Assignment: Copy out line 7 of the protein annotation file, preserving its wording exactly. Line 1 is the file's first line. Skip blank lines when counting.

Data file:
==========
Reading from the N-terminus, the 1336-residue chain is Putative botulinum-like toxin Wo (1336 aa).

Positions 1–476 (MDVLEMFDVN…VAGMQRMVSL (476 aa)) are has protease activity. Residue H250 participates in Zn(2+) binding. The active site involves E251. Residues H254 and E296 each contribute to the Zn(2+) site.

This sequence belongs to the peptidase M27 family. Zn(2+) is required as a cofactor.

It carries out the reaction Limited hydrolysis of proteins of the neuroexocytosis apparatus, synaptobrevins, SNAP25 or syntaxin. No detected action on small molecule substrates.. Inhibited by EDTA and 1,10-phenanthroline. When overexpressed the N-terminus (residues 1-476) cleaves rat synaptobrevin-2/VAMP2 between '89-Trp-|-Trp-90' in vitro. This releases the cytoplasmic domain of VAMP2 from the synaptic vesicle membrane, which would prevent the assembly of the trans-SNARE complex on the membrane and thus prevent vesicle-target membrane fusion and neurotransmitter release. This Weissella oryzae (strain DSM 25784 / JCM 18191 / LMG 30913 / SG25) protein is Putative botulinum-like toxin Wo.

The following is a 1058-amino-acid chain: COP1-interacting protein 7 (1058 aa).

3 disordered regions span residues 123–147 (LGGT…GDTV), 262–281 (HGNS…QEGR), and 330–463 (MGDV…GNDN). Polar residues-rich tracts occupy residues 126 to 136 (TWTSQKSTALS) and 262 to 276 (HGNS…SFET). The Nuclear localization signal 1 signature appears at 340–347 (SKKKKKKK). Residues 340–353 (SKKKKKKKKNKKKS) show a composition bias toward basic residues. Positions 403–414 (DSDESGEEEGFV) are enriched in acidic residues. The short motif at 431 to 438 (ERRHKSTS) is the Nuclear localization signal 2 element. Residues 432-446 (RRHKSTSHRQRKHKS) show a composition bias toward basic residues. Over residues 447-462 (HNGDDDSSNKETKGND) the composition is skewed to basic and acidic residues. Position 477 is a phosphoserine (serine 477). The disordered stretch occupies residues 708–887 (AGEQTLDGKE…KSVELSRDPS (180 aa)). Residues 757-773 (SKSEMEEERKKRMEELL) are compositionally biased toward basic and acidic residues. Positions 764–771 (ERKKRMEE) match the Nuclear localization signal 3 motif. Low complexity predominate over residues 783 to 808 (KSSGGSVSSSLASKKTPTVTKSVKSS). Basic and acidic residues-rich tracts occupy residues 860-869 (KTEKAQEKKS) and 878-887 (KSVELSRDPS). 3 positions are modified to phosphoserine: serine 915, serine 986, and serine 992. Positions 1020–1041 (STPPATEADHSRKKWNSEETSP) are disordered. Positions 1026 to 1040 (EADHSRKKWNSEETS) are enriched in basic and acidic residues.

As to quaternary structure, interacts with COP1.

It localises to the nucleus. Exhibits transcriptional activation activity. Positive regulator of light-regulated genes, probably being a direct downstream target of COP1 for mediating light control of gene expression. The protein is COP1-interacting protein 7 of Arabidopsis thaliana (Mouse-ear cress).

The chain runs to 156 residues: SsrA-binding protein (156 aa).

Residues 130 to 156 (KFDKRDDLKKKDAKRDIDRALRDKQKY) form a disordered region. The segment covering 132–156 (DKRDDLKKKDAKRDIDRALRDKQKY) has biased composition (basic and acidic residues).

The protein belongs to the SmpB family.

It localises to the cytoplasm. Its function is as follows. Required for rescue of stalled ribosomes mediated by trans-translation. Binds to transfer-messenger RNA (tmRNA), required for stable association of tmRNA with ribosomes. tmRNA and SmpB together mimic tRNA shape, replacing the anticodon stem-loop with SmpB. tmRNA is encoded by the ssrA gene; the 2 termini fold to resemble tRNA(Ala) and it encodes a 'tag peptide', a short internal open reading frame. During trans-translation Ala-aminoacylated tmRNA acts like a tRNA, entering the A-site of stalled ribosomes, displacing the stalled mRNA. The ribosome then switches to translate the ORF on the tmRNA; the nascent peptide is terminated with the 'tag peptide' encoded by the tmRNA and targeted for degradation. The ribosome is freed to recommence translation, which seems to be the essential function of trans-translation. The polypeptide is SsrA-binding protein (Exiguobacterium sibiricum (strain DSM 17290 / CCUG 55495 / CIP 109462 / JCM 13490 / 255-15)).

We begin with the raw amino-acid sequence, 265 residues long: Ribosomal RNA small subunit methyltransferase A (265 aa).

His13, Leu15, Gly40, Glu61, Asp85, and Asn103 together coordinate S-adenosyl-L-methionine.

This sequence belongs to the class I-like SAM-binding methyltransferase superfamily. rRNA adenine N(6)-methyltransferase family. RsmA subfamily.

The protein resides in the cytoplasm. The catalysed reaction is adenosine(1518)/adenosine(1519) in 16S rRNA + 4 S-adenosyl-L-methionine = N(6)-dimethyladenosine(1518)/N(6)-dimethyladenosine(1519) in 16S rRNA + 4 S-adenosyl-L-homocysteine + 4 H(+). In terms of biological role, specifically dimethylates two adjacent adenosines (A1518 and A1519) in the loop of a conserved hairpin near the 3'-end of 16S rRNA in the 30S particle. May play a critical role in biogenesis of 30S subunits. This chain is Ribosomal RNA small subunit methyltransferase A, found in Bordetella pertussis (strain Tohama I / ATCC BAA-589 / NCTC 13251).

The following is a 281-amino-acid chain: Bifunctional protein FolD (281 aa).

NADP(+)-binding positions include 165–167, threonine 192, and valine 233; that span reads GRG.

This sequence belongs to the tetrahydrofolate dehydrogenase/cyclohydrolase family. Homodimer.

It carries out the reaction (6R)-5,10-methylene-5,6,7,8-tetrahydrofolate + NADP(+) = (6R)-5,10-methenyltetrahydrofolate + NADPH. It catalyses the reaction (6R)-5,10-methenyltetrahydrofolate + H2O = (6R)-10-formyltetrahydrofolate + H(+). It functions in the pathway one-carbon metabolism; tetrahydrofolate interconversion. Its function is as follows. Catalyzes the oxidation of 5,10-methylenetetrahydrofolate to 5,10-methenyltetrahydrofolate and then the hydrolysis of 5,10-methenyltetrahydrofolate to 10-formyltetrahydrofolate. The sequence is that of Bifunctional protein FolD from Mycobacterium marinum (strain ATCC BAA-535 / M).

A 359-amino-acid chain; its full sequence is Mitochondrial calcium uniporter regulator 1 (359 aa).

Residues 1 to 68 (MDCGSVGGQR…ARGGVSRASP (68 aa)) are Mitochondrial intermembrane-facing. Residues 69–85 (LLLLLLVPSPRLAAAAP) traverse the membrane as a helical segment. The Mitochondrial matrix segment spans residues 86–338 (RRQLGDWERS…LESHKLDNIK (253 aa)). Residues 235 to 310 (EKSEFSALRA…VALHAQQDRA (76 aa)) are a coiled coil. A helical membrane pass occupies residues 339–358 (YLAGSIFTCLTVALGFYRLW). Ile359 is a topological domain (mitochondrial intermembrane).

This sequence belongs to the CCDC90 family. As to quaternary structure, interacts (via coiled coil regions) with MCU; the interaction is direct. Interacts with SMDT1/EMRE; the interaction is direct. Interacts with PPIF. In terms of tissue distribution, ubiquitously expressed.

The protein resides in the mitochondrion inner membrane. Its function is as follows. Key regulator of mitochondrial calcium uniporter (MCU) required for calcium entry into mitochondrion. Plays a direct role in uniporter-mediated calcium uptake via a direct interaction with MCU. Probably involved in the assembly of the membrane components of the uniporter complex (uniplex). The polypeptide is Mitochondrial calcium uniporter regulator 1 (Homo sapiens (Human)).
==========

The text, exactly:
As to quaternary structure, interacts with COP1.